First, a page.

Why Should Big Data Analytics Be an
Enterprise Wide, Top-Down Approach
Boire Filler Group, Canada
Submission: January 01, 2018; Published: January 24, 2018
*Corresponding author: Richard Boire, Boire Filler Group, USA, Email: firstname.lastname@example.org
How to cite this article: Richard B. Why Should Big Data Analytics Be an Enterprise Wide, Top-Down Approach. Curr Trends Biomedical Eng & Biosci.
2018; 11(2): 555809. DOI: 10.19080/
In order to better understand the theme in the above title, it is important to observe how analytics has evolved very quickly over the last few years. The most significant development, that has altered the analytics landscape, is the ability to consume and analyze much more data such as mobile, social media, and sensor data. This capability was achieved through the adoption of parallel data processing technologies such as Hadoop and its underlying Map Reduce software.
To give you some perspective on these growing data volumes, here are some stats as revealed in Forbes magazine:
I. 1.7 megabytes of information will be created every second by each human being on the planet by the year 2020
II. Data will grow from 4.4 zettabyets today to around 44 zettabytes or 44 trillion gigabytes, a ten fold increase by 2020 (Figure 1).
But what is really driving the focus of Big Data Analytics towards the C-suite? Analytics and data science are not new and data has always been used to solve business problems. However given today’s climate, the old data science approach of “asking for all the data” no longer applies. There is simply too much data that would be irrelevant for a given business problem/challenge. At the same time, many more business problems can now be solved due to access to the larger amounts of data. Organizations, though, recognize that the data itself is no longer the strategic advantage. Instead, the strategic advantage is creating the right information environment to solve the specific business problem/challenge. Data-driven corporate strategies are now the norm which by implication means that the C-suite needs to assume the mantle of leadership in big data analytics. Through this leadership at the top, Big Data and Analytics become embedded in the corporate culture. This fundamental shift towards a much stronger analytics culture has resulted in knowledge of analytics being cross-fertlized throughout different departments of the organization. For example, beyond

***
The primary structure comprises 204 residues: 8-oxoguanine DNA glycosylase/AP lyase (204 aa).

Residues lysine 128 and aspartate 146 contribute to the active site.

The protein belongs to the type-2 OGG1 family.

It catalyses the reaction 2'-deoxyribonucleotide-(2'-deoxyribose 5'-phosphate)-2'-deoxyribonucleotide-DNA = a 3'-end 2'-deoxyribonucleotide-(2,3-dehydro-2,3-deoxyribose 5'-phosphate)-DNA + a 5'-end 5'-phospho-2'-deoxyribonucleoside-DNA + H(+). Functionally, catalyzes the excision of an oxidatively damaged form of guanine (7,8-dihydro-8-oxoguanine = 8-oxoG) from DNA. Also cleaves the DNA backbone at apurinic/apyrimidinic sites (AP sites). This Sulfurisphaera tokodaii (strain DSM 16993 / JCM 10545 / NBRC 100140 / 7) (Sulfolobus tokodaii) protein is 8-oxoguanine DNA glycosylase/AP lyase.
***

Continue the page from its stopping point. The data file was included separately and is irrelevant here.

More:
their technical and mathematics capabilities, data scientists
need to have a better understanding or at least the interest in
learning more about a given business practice which will be
applying their solution. Meanwhile, the business practice people
should no longer completely rely on the data scientists for their
expertise on data and advanced analytics. The business users
don’t need to be able to develop programming code but need
to have enough understanding of the nuances of data in being
able to solve business problems. At the same time, the business
people need to understand advanced analytics at least to the
extent of how it might be used to solve a given business problem.
They need to interpret results but not necessarily understand
the arcane math behind a certain machine learning algorithm
Analytics practitioners both from the data science area and
the business area are in effect becoming hybrids. As hybrids gain
this much broader or generalist approach towards analytics,
they are in effect become the spokespersons or communicators
in how a given analysis was conducted and how it will be applied.
But the generation of these hybrids requires C-Suite involvement
in creating the right infrastructure and corporate structure. As
the industry evolves into higher and more advanced forms of
machine learning and in particular AI(artificial initelligence),
the demand for hybrids will even be more pronounced. But
the key to creating these hybrids will be the continued level
of commitment from the C-Suite towards Big Data Analytics